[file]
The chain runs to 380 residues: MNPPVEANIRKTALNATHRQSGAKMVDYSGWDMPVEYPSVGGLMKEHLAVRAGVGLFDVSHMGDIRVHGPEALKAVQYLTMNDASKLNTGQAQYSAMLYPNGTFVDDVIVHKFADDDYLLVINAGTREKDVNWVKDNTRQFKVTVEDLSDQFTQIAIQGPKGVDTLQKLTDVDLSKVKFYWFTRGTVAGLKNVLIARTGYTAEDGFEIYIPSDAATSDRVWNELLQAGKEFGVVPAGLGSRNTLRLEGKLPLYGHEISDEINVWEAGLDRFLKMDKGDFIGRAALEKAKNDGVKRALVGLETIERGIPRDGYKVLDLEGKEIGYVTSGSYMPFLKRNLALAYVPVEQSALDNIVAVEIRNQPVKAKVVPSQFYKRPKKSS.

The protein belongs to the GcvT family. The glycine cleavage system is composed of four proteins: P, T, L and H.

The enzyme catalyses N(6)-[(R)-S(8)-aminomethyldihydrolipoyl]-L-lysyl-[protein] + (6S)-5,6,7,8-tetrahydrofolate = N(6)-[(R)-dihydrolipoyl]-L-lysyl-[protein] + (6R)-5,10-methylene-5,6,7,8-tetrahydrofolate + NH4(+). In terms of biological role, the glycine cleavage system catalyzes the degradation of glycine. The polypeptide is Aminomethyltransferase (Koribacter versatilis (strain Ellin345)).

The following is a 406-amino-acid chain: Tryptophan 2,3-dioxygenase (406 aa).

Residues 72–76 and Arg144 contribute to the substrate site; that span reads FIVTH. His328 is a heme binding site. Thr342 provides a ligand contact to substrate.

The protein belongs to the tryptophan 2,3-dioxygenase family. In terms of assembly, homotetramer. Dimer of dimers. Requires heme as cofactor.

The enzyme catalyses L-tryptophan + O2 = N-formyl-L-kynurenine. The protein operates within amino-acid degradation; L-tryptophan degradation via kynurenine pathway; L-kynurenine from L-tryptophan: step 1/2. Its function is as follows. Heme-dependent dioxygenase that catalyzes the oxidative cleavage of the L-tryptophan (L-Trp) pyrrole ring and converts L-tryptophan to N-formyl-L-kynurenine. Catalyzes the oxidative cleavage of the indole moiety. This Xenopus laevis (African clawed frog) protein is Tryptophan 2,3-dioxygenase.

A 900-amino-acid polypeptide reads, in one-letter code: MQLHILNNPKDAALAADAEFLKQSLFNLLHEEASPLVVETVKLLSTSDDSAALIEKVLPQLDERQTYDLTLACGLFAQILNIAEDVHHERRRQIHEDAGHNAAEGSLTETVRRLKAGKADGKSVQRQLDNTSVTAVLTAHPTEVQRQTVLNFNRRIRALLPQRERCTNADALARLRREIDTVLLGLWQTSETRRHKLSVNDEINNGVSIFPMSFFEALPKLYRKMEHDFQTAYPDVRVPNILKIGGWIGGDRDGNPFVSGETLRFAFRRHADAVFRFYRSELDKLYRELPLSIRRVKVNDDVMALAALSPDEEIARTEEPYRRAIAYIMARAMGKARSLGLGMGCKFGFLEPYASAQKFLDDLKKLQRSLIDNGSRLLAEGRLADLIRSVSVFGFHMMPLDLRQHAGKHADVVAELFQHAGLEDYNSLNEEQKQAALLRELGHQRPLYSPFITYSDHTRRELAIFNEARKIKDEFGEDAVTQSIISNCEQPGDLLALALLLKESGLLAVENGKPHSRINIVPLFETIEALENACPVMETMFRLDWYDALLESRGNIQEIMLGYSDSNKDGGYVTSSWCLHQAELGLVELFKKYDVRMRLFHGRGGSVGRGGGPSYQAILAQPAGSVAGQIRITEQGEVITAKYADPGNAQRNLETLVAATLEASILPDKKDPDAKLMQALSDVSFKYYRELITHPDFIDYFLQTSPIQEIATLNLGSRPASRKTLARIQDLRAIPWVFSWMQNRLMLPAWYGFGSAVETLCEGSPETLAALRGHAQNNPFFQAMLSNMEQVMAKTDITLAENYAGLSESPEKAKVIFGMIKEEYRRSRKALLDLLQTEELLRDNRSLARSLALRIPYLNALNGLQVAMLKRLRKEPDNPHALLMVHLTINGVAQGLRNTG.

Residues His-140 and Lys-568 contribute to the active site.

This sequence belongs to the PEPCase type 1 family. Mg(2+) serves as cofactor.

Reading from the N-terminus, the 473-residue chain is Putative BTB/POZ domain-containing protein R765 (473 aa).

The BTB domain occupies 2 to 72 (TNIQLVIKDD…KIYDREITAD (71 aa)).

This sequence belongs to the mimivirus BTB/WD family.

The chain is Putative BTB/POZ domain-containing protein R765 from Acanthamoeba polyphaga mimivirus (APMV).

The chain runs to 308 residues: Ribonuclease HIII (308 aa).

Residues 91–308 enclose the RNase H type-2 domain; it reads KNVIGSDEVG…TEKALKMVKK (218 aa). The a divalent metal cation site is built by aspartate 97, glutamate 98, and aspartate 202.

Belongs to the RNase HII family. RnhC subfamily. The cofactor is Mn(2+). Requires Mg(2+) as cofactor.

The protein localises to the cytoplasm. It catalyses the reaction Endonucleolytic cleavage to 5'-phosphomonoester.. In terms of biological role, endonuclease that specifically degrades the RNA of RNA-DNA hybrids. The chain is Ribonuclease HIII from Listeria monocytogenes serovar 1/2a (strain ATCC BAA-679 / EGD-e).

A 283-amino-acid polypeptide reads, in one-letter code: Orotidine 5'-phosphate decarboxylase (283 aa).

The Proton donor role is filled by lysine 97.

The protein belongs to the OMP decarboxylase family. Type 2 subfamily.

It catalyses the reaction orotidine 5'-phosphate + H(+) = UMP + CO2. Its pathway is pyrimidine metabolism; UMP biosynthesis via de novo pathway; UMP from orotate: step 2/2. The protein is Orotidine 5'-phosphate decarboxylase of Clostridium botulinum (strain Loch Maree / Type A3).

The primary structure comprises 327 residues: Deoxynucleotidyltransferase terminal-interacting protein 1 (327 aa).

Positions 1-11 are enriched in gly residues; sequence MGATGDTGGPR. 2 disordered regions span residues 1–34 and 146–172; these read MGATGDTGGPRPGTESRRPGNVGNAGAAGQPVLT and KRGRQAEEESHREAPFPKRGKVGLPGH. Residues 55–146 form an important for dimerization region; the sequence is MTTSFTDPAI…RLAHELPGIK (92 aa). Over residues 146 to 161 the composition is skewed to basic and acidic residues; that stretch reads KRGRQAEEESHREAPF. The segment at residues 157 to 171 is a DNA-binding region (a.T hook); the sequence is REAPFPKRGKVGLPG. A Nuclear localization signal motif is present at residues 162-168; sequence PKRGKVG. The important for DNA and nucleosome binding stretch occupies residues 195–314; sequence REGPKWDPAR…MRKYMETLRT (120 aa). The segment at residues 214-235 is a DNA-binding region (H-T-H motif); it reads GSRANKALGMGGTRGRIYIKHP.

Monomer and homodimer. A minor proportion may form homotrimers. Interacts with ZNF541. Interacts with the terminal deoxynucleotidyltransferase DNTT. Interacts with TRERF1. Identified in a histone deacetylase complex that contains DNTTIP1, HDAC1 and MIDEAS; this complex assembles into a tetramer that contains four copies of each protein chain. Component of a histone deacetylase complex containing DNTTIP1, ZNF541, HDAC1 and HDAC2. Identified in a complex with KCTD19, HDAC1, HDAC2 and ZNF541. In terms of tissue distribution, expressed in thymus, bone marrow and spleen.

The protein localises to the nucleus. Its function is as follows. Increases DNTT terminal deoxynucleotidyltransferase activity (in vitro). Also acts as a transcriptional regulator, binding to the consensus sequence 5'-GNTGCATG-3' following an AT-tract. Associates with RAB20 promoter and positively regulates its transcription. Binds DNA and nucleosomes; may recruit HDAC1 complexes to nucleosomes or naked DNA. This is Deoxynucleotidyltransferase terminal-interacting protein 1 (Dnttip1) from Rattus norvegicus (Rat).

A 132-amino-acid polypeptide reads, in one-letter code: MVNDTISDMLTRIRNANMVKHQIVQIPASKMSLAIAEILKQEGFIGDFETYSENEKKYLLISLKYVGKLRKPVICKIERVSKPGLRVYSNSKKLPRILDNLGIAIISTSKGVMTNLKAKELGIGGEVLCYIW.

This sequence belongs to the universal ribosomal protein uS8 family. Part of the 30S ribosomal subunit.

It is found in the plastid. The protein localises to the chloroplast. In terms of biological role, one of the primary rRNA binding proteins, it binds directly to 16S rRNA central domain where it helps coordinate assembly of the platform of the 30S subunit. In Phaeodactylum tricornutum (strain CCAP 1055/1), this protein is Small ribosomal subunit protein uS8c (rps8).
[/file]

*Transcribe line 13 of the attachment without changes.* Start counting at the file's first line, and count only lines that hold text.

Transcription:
This sequence belongs to the mimivirus BTB/WD family.